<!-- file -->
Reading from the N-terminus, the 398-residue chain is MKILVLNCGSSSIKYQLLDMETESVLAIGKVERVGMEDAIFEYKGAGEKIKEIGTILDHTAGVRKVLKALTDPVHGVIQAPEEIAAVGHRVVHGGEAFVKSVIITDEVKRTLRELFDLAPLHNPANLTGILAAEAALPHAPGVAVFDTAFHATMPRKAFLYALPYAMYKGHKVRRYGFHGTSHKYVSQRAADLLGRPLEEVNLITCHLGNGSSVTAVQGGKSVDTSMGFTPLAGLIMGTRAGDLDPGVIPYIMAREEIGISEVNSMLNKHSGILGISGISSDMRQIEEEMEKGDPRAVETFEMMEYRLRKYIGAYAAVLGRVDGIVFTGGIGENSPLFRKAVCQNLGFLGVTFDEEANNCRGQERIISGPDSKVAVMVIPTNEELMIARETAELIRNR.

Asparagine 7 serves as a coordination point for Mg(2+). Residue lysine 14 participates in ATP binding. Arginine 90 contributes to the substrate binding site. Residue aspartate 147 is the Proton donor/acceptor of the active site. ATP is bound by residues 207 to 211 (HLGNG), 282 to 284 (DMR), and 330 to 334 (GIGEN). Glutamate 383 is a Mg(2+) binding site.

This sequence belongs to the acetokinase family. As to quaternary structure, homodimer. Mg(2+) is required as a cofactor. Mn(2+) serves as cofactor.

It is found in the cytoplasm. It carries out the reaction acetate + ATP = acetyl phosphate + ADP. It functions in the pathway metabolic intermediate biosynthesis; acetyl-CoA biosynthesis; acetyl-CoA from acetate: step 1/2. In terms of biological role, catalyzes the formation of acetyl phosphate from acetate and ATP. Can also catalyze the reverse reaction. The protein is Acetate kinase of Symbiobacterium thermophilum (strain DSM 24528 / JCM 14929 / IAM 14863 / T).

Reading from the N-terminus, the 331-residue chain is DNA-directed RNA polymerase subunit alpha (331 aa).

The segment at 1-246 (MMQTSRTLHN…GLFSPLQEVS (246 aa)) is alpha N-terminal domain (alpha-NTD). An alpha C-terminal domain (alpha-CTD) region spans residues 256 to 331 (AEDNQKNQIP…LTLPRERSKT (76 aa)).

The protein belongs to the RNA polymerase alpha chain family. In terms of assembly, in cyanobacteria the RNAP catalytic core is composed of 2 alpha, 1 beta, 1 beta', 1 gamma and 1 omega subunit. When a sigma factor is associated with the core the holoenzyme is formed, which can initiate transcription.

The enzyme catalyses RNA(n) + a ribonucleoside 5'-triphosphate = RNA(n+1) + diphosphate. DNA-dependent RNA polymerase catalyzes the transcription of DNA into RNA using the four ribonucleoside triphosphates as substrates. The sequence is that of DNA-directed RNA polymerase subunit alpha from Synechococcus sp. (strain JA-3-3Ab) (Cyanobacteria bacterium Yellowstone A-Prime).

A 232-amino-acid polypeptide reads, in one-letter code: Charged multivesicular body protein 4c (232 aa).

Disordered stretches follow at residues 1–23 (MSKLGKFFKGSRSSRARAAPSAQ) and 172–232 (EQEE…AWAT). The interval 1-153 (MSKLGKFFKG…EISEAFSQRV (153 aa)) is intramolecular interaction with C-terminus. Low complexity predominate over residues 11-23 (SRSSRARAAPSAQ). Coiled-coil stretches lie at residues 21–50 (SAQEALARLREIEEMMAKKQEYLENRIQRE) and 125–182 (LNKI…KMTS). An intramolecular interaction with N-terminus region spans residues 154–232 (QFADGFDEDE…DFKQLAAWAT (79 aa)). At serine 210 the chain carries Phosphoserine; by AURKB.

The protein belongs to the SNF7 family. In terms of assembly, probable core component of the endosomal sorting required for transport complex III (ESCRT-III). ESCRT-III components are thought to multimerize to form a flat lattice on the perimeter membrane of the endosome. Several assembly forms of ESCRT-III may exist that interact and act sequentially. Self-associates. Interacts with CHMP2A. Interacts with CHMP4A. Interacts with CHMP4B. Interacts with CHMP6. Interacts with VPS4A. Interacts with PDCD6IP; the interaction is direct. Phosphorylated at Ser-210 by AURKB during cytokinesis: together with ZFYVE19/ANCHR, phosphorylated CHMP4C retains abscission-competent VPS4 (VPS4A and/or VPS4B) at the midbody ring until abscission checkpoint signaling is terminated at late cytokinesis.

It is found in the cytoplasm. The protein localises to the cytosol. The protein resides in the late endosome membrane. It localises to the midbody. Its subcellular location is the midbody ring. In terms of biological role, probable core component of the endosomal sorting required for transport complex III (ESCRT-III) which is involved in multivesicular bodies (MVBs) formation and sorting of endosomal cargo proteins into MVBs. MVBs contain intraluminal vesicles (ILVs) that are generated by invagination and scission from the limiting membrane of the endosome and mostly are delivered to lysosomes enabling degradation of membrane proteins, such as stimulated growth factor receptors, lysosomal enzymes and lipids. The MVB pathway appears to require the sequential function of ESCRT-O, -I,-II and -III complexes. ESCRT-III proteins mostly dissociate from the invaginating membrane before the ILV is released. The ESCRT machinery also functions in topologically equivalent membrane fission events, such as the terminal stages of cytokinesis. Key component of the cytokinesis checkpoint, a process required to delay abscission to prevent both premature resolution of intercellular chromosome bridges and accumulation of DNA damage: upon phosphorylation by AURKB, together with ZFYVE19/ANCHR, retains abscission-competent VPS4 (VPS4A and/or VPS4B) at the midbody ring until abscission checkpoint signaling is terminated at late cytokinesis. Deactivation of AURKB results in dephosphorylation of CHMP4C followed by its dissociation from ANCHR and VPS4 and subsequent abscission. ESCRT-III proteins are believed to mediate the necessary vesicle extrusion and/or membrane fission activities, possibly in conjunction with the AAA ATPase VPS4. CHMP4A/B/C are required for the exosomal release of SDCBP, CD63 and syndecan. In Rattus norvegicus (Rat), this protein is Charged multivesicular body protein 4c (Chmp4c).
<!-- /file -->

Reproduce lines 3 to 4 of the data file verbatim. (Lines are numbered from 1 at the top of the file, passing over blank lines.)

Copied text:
This sequence belongs to the acetokinase family. As to quaternary structure, homodimer. Mg(2+) is required as a cofactor. Mn(2+) serves as cofactor.

It is found in the cytoplasm. It carries out the reaction acetate + ATP = acetyl phosphate + ADP. It functions in the pathway metabolic intermediate biosynthesis; acetyl-CoA biosynthesis; acetyl-CoA from acetate: step 1/2. In terms of biological role, catalyzes the formation of acetyl phosphate from acetate and ATP. Can also catalyze the reverse reaction. The protein is Acetate kinase of Symbiobacterium thermophilum (strain DSM 24528 / JCM 14929 / IAM 14863 / T).